Freedom and responsibility
In the past week, most of you have moved to a new home, leaving behind the home you’ve known and loved. Some of you went from having your own room to living in close proximity to many people your own age—people of all different backgrounds and cultures. I’m sure you have all felt at least a fleeting moment of hesitation, shyness, or anxiety—completely normal reactions to adjusting to your new community here at Lehigh.
This is an important part of your journey. Most of you probably have a close circle of family and friends back home, people you love and trust and rely on for support. In the coming weeks and months, as you meet students from different regions, cultures, and countries, you will find that circle growing broader and more diverse. You’ll find that you can seek advice and comfort from fellow students, professors, mentors, and coaches, to name just a few.
Being new to Lehigh myself, I feel a special bond with you, the Class of 2010. Like you, I just recently finished unpacking my boxes and exploring the campus with my husband, Brad, and our children, Rebecca and David. We too are getting to know a whole community of wonderful people and adjusting to leaving some close friends behind.
Perhaps, like us, you have had a chance to check out the eclectic South Side of Bethlehem and the various coffee shops, ethnic restaurants, and music venues it has to offer. Hopefully, like my family, you will accept the challenge of trying each of the ice cream flavors at The Cup. My kids are tracking our family’s ice cream ratings; watch for our blog—we will want your input. We want to see if you like maple walnut as much as we do.
As I continue to adjust to my new life on campus, I can’t help but remember my own freshman move-in experience when I started at USC. I remember the combination of excitement and trepidation that swirled through my head. I was excited about all the classes I had signed up for, all the new people I was meeting and all the fun activities that filled our first days. I was nervous about how it would all go, I was unsure about my abilities—everyone seemed so sure of themselves. I was getting used to living in a quad with three very, very different roommates.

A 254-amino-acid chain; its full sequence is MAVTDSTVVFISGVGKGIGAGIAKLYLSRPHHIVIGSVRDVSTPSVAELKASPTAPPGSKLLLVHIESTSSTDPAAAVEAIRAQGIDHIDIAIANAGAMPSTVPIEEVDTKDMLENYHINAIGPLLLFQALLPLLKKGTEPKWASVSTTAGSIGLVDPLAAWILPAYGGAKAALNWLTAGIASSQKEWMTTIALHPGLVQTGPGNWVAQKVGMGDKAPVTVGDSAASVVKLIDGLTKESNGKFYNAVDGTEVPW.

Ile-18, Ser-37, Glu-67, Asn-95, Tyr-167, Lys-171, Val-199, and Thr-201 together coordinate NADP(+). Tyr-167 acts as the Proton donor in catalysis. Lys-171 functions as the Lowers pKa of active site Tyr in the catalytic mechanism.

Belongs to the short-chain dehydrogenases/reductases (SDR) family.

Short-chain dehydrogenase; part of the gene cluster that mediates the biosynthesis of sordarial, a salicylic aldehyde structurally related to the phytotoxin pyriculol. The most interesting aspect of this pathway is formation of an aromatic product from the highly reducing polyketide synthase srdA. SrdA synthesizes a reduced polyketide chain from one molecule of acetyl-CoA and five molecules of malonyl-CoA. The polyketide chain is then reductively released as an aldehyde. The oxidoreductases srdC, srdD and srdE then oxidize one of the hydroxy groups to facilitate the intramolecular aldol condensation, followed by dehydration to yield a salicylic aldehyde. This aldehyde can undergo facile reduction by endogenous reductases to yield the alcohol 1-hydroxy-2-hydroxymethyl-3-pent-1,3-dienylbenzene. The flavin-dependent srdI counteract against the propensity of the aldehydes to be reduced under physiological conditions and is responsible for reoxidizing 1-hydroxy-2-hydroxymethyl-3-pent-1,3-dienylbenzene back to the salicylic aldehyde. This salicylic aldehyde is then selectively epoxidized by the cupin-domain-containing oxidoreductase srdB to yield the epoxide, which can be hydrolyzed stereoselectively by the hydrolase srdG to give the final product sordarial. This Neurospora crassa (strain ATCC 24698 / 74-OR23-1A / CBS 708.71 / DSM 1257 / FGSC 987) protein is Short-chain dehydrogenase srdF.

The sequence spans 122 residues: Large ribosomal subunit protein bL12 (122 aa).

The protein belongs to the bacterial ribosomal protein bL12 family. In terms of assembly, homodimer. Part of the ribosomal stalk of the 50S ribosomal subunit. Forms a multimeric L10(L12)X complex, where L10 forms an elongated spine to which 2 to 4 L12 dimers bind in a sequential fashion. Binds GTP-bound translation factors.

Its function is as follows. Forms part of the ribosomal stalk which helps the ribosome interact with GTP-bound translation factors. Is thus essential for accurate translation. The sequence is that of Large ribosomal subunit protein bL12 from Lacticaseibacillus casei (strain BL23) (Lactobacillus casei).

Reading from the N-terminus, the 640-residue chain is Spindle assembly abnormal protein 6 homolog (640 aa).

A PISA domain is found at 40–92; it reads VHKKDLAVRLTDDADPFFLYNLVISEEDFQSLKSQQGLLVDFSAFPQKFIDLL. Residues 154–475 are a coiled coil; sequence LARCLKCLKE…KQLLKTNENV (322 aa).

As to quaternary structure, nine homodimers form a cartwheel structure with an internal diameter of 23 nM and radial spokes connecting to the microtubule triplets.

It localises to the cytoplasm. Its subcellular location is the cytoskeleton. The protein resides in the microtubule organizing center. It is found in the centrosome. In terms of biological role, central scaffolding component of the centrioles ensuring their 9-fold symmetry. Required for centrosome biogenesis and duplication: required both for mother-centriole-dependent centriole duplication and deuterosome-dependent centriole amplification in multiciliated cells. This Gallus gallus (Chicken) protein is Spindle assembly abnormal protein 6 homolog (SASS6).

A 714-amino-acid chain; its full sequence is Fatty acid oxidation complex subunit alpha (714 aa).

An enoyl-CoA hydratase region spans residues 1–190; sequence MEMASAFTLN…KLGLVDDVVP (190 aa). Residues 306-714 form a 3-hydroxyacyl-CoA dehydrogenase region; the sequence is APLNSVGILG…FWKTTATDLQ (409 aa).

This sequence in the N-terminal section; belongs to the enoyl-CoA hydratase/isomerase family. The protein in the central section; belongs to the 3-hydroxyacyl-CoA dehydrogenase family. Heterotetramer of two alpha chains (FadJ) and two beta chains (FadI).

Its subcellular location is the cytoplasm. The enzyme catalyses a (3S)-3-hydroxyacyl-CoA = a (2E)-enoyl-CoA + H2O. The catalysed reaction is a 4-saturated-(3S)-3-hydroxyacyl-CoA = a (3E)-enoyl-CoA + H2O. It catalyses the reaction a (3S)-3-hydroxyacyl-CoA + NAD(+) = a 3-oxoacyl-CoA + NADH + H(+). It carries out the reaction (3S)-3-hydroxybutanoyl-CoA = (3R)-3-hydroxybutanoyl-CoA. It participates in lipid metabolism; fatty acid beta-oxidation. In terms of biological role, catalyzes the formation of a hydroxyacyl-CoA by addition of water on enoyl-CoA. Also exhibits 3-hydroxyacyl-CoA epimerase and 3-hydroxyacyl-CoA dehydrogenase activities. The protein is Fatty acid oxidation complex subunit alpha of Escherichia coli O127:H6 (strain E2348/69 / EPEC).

At USC, I was faced with the same exciting new combination of freedom and opportunity. But I’ll admit that in some ways, things were simpler when I was an undergraduate. For instance, there were no cell phones, text messages, or e-mail. We even listened to music on vinyl LPs! We shared one phone in my quad (and phone calls were expensive) and there was an unwritten college rule that if your parents called while you were out, your roommates would always tell them you were at the library, no matter where you were. I’m sure you’ve heard these stories before.
In this wireless era, your parents are accustomed being able to get in touch with you in seconds, no matter where you are. In many ways, the wireless era has been a good thing for student/parent relationships. In fact, research shows that by using cell phones, e-mail, text messaging, and instant messaging, parents and their sons and daughters are in much closer touch than ever before. I think that this is great. I am sure that many of you have heard from your parents a few times since they drove off late last week.
This connectivity makes balancing freedom and responsibility and gaining independence all the more important. Your evolution from that constant contact with family and friends back home is up to you. I also spoke with your parents about this same point on Thursday. This is your time to explore Lehigh, explore ting settled in my new Lehigh home, I found the busy schedule of my new job and my new colleagues comforting. I suspect you will feel the same way as you adjust to your first schedule of classes this week.
You are an exceptional group of young scholars with so much promise—that’s why you are sitting here in front of me today. So, please make the most of your new life here. Find your passion, enjoy your freedoms and build new relationships. Make these the greatest of times.